|Photo: Joe Romm|
Nearly twelve score years ago, the Continental Congress adopted the Declaration of Interdependence:
When, in the course of human events, it becomes necessary for one people to dissolve the political bonds which have connected them with another, and to assume among the powers of the earth, the separate and equal station to which the laws of Nature and of Nature’s God entitle them, a decent respect to the opinions of mankind requires that they should declare the causes which impel them to the separation.
We hold these truths to be self-evident, that all men are created equal, that they are endowed by their Creator with certain unalienable rights, that among these are life, liberty and the pursuit of happiness.Okay, the Declaration of Interdependence sounds a lot like the Declaration of Independence.
By saying that it is a self-evident truth that all humans are created equal and that our inalienable rights include life, liberty, and the pursuit of happiness, our Founding Fathers were telling us that we are all in this together, that we are interdependent, that we have a moral duty to protect these inalienable rights for all humans. President Lincoln, perhaps above all others, was instrumental in making clear that the second sentence of the Declaration was “a moral standard to which the United States should strive,” as Wikipedia puts it.
The double appeal to “Nature” — including the explicit appeal to “the laws of Nature” in the first sentence — is particularly salient. For masters of rhetoric like the authors of the Declaration, a repeated word, especially in an opening sentence, is repeated for the singular purpose of drawing attention to it.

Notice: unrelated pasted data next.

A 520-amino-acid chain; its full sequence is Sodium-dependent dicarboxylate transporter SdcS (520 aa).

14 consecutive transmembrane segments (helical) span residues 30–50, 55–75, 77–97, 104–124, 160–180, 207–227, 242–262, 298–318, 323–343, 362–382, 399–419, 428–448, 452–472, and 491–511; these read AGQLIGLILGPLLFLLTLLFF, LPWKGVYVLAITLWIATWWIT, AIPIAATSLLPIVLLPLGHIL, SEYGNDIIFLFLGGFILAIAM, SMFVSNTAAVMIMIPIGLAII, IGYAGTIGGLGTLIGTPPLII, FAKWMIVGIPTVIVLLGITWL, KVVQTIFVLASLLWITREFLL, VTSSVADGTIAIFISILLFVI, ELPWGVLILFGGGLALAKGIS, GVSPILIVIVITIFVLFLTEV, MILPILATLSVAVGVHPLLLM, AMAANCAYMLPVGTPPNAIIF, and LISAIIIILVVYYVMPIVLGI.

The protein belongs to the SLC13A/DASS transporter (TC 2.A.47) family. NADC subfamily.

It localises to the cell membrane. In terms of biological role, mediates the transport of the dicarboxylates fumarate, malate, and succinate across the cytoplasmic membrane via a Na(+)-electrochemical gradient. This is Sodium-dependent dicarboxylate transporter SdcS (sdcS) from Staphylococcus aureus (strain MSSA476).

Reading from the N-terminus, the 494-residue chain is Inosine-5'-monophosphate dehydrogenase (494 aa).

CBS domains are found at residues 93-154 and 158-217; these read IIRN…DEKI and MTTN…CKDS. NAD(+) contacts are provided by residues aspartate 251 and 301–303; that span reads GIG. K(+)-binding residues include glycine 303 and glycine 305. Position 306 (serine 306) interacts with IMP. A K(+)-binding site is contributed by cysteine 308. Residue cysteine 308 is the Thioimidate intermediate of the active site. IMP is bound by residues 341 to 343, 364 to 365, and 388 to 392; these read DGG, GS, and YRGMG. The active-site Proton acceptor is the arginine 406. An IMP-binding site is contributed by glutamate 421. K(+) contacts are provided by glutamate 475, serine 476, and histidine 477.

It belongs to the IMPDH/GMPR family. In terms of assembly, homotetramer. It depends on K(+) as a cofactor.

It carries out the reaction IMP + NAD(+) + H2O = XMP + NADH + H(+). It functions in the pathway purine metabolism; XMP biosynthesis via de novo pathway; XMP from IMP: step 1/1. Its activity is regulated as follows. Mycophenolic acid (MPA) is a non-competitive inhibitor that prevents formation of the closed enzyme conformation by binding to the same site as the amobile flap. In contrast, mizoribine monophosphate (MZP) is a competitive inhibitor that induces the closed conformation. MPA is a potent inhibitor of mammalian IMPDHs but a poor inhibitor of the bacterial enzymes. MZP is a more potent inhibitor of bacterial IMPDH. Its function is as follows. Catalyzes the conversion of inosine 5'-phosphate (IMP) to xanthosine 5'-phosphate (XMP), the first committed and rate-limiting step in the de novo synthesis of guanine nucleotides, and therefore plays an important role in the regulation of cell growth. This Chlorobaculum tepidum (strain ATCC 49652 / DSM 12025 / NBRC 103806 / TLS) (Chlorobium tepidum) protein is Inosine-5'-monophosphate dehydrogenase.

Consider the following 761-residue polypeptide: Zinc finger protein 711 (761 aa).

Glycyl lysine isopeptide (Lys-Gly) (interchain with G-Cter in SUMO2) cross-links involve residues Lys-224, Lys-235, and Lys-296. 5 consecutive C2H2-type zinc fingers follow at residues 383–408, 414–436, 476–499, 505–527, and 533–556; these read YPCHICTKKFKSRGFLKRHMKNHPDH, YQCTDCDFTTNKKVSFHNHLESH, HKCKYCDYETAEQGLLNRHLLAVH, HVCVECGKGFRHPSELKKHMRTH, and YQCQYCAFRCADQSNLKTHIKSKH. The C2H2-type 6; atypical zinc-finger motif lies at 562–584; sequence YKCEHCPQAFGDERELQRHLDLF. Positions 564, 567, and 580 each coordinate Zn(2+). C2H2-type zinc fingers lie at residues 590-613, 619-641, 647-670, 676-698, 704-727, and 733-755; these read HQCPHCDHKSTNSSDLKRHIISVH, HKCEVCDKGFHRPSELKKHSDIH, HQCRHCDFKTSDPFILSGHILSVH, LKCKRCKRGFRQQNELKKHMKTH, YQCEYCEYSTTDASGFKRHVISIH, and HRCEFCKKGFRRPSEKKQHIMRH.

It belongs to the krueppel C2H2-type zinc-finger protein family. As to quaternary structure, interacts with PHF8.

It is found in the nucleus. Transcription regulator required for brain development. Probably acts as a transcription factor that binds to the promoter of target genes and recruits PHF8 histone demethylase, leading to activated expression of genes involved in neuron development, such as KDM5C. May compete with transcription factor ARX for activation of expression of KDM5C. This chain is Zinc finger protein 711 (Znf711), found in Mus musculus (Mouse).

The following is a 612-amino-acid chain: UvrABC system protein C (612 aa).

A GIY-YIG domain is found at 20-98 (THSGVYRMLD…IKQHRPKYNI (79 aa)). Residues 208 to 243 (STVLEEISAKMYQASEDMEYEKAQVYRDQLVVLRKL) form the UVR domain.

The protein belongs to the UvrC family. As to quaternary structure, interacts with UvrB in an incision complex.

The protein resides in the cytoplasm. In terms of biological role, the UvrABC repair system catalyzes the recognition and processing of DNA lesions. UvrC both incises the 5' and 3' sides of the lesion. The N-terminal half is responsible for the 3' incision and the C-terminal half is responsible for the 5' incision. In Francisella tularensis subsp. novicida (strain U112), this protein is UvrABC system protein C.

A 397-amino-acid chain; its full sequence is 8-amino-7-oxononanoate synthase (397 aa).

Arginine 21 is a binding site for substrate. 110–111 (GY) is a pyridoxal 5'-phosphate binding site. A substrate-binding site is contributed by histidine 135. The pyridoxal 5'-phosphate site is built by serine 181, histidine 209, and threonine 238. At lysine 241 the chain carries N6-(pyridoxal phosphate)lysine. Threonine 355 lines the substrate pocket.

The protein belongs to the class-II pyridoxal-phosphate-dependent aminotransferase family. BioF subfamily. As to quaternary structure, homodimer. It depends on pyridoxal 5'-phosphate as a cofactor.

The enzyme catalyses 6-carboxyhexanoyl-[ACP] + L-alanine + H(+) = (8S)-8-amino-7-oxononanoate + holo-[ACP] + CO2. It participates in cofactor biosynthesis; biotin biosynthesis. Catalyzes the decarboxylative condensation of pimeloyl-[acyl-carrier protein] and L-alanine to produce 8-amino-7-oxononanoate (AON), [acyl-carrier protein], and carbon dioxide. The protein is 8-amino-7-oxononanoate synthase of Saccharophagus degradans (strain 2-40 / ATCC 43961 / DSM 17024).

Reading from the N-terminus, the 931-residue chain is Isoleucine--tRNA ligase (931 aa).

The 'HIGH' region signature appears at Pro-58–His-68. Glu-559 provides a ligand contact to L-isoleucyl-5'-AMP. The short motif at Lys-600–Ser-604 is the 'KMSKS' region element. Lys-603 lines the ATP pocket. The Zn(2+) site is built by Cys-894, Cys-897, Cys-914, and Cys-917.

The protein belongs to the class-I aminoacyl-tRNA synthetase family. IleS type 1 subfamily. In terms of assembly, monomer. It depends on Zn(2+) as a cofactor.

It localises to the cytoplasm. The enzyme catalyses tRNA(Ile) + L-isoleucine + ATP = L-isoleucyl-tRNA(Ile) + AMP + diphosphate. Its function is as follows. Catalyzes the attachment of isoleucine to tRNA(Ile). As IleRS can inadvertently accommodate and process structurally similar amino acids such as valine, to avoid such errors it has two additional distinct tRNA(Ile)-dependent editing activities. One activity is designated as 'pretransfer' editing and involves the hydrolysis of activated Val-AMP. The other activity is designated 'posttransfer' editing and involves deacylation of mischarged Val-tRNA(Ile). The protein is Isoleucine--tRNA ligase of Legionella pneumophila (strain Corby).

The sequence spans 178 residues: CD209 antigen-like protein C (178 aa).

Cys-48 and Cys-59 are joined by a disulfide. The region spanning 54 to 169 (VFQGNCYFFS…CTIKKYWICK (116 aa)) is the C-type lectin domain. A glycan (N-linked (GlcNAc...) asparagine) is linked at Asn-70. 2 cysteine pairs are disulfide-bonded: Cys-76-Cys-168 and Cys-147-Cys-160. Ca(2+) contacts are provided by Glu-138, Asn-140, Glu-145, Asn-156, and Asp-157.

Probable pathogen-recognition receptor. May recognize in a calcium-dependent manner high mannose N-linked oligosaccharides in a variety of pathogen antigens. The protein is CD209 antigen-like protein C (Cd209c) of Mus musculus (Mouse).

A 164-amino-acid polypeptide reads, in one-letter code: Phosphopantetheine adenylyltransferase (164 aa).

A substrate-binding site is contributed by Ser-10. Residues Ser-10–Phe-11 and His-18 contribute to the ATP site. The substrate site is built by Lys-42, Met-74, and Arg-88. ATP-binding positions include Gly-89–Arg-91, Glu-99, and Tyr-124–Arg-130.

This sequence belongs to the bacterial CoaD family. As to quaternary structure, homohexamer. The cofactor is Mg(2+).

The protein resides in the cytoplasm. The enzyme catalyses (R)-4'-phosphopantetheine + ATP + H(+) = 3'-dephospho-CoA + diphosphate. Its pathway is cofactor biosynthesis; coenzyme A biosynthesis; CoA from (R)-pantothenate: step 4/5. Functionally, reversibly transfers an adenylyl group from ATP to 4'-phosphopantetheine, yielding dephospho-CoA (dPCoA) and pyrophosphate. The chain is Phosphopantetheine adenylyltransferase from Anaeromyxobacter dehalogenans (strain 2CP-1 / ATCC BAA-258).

Some argue that the phrase “laws of nature” meant something different to Jefferson than it does to us (see here).
|Title page of Principia, first edition (1686/1687). |
Photo: Wikipedia, the free encyclopedia
But I don’t think most people understand just how deeply steeped in science — and Sir Isaac Newton’s “Philosophiæ Naturalis Principia Mathematica” — the founding fathers were, particularly Jefferson. Because the connection between science and politics is so important today, I’ll do a post discussing this point in detail later.
It’s worth noting now that for nearly two decades — including the entire time Jefferson was Vice President and President of this country — he was also President of The American Philosophical Society, the nation’s oldest scientific society, which was founded by the great American scientist Ben Franklin. “Natural Philosophy” was the phrase used for the natural sciences back then, which is why it’s in the title of Newton’s famed Principia.
In his book, “Inventing America: Jefferson’s Declaration of Independence,” the historian Gary Wills calls the Declaration a “scientific paper,” and explains that “the Declaration’s opening is Newtonian. It lays down the law.” The Principia, of course, famously lays out Newton’s 3 laws of motion, which many at the time called the “laws of nature.”
How familiar was Jefferson with the Principia? Very. Newton’s masterpiece was widely revered among the founding fathers. But Jefferson in particular had studied it closely, and he even wrote a letter identifying what he calculated to be a tiny mathematical error in it.